Vintage Sewing

How do I fix-Update

April 21, 2010

I am relatively new to sewing. I can sew the basics and am learning with each new piece I do, but I am not sure how to fix this dress. It is a vintage dress I bought on e-bay last year. I appears to have been hand-made as there are no tags. It has a wonderful wind flap or hanging yoke in the back (I’d photograph it for you but I still have it on from taking the photo of the arm).

My lovely daughter wore it to a wedding and with a little too much dancing and her beautiful and strong bicep it tore. She did the same thing to a vintage dress she wore to my 50th birthday party. Same place, from same bicep.

Would I just tuck it all in and hand sew with an overcast? Or should I buy some of that iron on stuff and try to mend it that way. I love this dress and the cute red, white and blue one as well….note to self…Molly needs to wear her own clothes when she is dancing.


Update: Thanks so much for all the wonderful comments on how to fix this. I have been wearing it all day…it is very comfortable with a huge circle skirt. Now that I think of it I also tore the chiffon on the shoulder seam of this dress. I promise I did not dance in it…..it was just very old and tender. So maybe a trip to the seamstress is in order…she fixed the bust on this before I wore it to my party and warned me it was about to blow.  I also blogged yesterday and today about all the gloves…for any of you interested in vintage gloves.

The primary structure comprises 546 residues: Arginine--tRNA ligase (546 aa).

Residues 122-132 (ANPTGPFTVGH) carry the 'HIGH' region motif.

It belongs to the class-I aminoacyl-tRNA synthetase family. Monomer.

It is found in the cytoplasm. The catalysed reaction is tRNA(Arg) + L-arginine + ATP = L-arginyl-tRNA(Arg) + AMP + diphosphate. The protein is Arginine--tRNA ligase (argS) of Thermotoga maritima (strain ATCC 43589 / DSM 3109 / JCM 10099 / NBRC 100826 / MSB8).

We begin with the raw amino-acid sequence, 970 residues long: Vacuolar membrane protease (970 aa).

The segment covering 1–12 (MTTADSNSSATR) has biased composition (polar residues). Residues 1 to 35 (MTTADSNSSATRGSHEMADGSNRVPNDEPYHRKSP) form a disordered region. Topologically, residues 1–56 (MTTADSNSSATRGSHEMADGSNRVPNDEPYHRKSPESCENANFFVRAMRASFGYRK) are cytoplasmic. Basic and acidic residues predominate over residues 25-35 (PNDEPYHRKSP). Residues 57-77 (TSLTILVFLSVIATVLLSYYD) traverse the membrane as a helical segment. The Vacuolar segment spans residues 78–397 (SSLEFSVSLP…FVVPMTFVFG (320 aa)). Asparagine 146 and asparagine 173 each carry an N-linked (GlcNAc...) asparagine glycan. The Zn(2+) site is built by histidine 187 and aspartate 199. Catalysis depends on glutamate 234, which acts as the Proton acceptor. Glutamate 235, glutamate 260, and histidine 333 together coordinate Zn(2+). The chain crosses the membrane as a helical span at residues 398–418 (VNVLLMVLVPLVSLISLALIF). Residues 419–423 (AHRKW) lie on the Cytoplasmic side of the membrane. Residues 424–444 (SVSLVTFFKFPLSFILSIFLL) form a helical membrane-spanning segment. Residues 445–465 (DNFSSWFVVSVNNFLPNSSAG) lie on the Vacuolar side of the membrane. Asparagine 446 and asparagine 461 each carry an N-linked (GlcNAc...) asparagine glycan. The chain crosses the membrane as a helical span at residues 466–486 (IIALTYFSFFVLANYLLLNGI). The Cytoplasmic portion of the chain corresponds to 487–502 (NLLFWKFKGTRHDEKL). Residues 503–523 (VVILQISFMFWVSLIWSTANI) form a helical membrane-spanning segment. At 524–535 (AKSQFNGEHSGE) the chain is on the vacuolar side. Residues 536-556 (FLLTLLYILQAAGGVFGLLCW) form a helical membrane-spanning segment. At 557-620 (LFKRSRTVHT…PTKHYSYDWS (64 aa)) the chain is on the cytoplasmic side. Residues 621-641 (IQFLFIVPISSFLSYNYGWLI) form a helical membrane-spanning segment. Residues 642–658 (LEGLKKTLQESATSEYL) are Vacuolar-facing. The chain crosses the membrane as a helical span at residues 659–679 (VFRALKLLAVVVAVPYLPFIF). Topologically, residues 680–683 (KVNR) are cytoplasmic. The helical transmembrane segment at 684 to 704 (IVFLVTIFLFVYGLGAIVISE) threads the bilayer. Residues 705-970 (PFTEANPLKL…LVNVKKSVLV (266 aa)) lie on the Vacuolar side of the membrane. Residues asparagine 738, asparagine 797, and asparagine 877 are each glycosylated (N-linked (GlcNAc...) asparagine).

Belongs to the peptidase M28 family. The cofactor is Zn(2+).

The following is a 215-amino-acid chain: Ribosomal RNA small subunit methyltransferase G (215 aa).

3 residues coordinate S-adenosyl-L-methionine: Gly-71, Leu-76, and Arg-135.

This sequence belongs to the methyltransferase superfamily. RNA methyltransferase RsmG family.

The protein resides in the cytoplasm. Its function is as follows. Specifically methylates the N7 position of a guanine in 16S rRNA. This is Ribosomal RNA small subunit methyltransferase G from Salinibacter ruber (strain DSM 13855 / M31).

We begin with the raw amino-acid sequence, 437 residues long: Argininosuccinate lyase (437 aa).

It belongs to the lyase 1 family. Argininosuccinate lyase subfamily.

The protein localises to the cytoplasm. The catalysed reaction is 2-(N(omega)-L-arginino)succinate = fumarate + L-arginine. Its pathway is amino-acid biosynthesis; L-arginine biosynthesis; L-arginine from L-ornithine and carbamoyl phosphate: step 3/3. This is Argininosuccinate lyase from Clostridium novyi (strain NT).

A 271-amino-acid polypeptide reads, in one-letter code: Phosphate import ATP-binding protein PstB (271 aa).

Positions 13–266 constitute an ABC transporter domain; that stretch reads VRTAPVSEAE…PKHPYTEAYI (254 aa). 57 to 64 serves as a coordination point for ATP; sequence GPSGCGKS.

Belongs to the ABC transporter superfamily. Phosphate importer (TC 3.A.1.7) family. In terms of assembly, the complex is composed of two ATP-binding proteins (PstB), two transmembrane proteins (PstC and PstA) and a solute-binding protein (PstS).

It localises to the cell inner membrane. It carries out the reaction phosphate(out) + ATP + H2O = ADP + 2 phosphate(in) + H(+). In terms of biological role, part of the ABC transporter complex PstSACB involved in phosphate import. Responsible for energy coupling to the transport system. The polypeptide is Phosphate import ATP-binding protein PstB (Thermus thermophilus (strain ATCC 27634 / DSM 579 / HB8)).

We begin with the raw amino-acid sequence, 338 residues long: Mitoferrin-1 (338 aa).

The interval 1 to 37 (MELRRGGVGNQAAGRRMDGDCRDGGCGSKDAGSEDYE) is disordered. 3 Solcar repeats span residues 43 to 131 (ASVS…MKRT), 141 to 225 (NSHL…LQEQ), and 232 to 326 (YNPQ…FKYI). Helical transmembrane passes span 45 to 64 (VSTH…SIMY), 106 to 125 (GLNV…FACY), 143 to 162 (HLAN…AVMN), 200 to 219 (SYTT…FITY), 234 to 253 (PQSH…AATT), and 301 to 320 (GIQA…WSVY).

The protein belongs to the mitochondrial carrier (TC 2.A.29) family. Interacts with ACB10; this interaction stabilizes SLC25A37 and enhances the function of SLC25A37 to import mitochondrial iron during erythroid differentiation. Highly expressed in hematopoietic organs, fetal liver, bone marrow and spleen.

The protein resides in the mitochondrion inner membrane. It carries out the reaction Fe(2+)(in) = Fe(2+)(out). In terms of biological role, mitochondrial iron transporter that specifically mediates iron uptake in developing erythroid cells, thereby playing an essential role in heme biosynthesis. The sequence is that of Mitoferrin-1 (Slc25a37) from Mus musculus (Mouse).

1. First off, doesn't matter if its her own or not; if it isn't loose, it is NOT A DANCING DRESS. Vintage garments can be fragile and if handmade, they were made to someone elses measurements with someone elses personal taste for ease. Tell her this is what reproduction clothes are around for! If she doesn't want to sew her own.

    Second, I wouldn't use iron on anything, its too big of a tear and you will lose the "flow" of the fabric. If I were you, I would put the edges together as best as you can and hand sew a backstitch 1/8" in. I'd then do…blanket stitch I think its called, over that seam. It isn't going to be perfect no matter what you do, but that's probably the best way to do it neatly if not invisibly.

  2. What a lovely dress and a pretty daughter! I think you should apply fusible interfacing on the inside and then overcast neatly on the outside. That's what I've always done to mend my clothes and so far it's worked 🙂

  3. Beautiful dress and lovely daughter! 🙂 I think it's fabulous that she loves and appreciates vintage clothes.

    I would darn the tear very carefully. You may want to use a bit of broadcloth underneath the tear to have another layer to stitch through; you'll strengthen the repair.

    I agree with the ladies above – using a fine backstitch and then overcasting should do the trick. 🙂

  4. Thanks gals… I knew I could count on you. My daughter is an amazing writer, poet and artist who teaches pre-school children on the autism spectrum. She is almost 29 and the light of my life…one of these days I'll get her to share some of her creative endeavors.

  5. No matter what you do, the mend is going to be visible.

    I would re-make the sleeve… which means, of course, both of them. I can think of two ways, both of which would be shorter than the original sleeve.

    Method #1: